The original announcement about Mountain Lion came as a surprise to many of you. Before the first preview of OS 10.8 went live in February, odds were that there wouldn’t be another Mac system upgrade until the middle of 2013. After all, this was all in keeping with the “plan,” that new versions of OS X would arrive every two years.
Why should it be otherwise?
That is, except for the very first four versions of OS X, which arrived fairly quickly. The original 10.0 release, code-named Cheetah, arrived on March 24, 2001 (a Public Beta arrived six months earlier). Within six months, there came 10.1, Puma, to add critical missing features, such as DVD playback, and begin to address particularly sluggish performance, even on the speediest Macs. OS 10.2, Jaguar, shipped on August 24, 2002, and OS 10.3, Panther, arrived on October 24, 2003.
Before you could set your clock to Apple’s schedule, the mold was broken with OS 10.4, Tiger, which arrived roughly 18 months later, on April 29, 2005. OS 10.5, Leopard, went on sale on October 26, 2007, and OS 10.6, Snow Leopard, landed on August 28, 2009. At this point, it appeared that Apple’s OS upgrade schedule would slow down considerably from then on. Snow Leopard was meant largely as an under-the-hood update, without many visible new features, largely designed to pave the way towards a slimmer, more powerful OS.
So when OS 10.7, Lion, arrived on July 20, 2011, you might have become accustomed to biannual upgrades. Lion, as you know, was a full-feature release, representing the shaky beginnings of iOS integration. As usual, Apple released several maintenance updates, the latest being 10.7.4. There is also a 10.7.5 reportedly under development, but all eyes are on Mountain Lion.
Now one thing you should never do with Apple is assume you can guess their release schedule. Just when you’re certain you have it nailed down, they will change the rules. Consider the iPhone 4s, which arrived nearly four months later than many expected, resulting in slower sales in the September 2011 quarter, because of all those fence sitters. But Apple more than made up for that sales dip the following quarter.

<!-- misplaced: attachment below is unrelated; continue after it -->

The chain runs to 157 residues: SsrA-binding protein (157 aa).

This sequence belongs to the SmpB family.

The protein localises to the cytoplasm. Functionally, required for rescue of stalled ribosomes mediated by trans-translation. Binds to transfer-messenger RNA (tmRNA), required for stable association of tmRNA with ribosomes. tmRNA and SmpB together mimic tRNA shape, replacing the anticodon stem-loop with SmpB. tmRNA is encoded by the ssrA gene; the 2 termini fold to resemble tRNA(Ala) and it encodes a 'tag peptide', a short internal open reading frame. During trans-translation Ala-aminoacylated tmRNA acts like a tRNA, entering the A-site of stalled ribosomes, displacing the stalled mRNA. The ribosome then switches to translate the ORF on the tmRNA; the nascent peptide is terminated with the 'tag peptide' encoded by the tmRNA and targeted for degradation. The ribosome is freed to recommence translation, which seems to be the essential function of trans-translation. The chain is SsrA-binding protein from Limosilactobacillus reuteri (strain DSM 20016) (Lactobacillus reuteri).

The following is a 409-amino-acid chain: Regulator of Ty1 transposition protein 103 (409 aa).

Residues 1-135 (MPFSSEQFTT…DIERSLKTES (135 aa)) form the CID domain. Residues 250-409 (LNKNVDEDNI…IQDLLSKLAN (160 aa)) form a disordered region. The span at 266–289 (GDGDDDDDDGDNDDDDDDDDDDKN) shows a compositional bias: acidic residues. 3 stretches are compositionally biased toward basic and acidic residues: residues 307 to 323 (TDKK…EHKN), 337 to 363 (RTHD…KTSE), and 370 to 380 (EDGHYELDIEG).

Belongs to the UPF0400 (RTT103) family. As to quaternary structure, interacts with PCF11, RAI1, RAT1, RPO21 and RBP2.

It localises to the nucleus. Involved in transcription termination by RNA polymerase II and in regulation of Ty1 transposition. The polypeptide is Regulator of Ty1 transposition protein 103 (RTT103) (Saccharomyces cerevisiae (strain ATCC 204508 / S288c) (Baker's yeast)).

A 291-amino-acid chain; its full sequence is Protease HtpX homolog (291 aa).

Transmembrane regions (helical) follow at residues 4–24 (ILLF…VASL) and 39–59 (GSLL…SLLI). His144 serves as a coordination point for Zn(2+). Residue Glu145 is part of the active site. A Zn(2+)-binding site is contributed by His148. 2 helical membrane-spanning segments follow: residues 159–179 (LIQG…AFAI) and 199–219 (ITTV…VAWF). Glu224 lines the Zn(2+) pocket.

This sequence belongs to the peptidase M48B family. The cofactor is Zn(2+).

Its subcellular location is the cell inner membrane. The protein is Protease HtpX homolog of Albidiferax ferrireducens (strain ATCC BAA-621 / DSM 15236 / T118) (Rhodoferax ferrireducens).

With Mountain Lion, Apple is adding to the pace of iOS integration, at least in terms of certain key features and app names. It’s all quite different from Microsoft’s curious vision of the PC+ era, where some version of Windows is destined to run everywhere, rather than making them create unique OS environments for each device.
Yes, it’s true that Mountain Lion more closely resembles the iOS, at least superficially. Contacts are Contacts, not Address Book,. There are Notes, Reminders, a Game Center, a Notification Center, and other similarities. It’s all consistent with making it easier for users of an iPhone or iPad to move to the Mac and back again more seamlessly. It doesn’t mean the iOS and OS X should look and work the same, however, since the ways you interact with a Mac and a mobile device are supposed to be different.
You can see, for example, how Microsoft has screwed the pooch in trying to make Office 2013 friendly for Metro under Windows 8. If you use a touchscreen, the ribbon buttons will grow, to make it easier for your fingers to find the functions you want. But that’s a very partial solution, since most of what you do in the Office suite still requires a traditional keyboard and input device. This sort of schizophrenic behavior gives you the worst of both worlds.
As far Apple: Now that Mountain Lion is just about to be released, speculation will no doubt grow over the successor, presumably 10.9. Maybe a lot of the chatter will be all about the possible feline names Apple might use. Certainly the list is getting terribly short of the more common species. But the real issue is whether Apple can actually come up with roughly 200 fancy new features each and every year, or maybe we are going to see an OS 11 next.
Now the mobile computing universe moves a lot faster, so it makes sense to see iOS upgrades every single year, since Apple has to compete with such fast movers as Google. Sure, the list of new features in iOS 6 seems far more extensive that the ones advertised for Android 4.1 “Jelly Bean” and Windows Phone 8. But it seems most critics seize on a handful of tent pole features, while largely ignoring the rest.
With OS X, it’s certainly clear that Apple has a long-range game plan. They do know when new versions are going to be announced, and the probable release dates. But they will never release a long-range roadmap for anyone, as much as people, particularly in the enterprise, would hope to receive that information.
But there is something to be said for expectations. After Mountain Lion is released, you’ll read lots of reviews and analyses of the individual features. You’ll see articles on how those features can be improved, and the ones that Apple hasn’t gotten to yet. Since iOS integration is on the table, examining iOS 6 may provide some clues as to what you might see in OS 10.9, or perhaps not. Such features as Map, and the enhanced personal assistant capabilities of Siri, which mostly provide a wider range of information at your beck and call, don’t really seem appropriate for a traditional computer.
Apple, obviously, is going to keep OS X and the iOS distinctly different in a number of ways. That’s something Microsoft doesn’t understand, but it makes sense.
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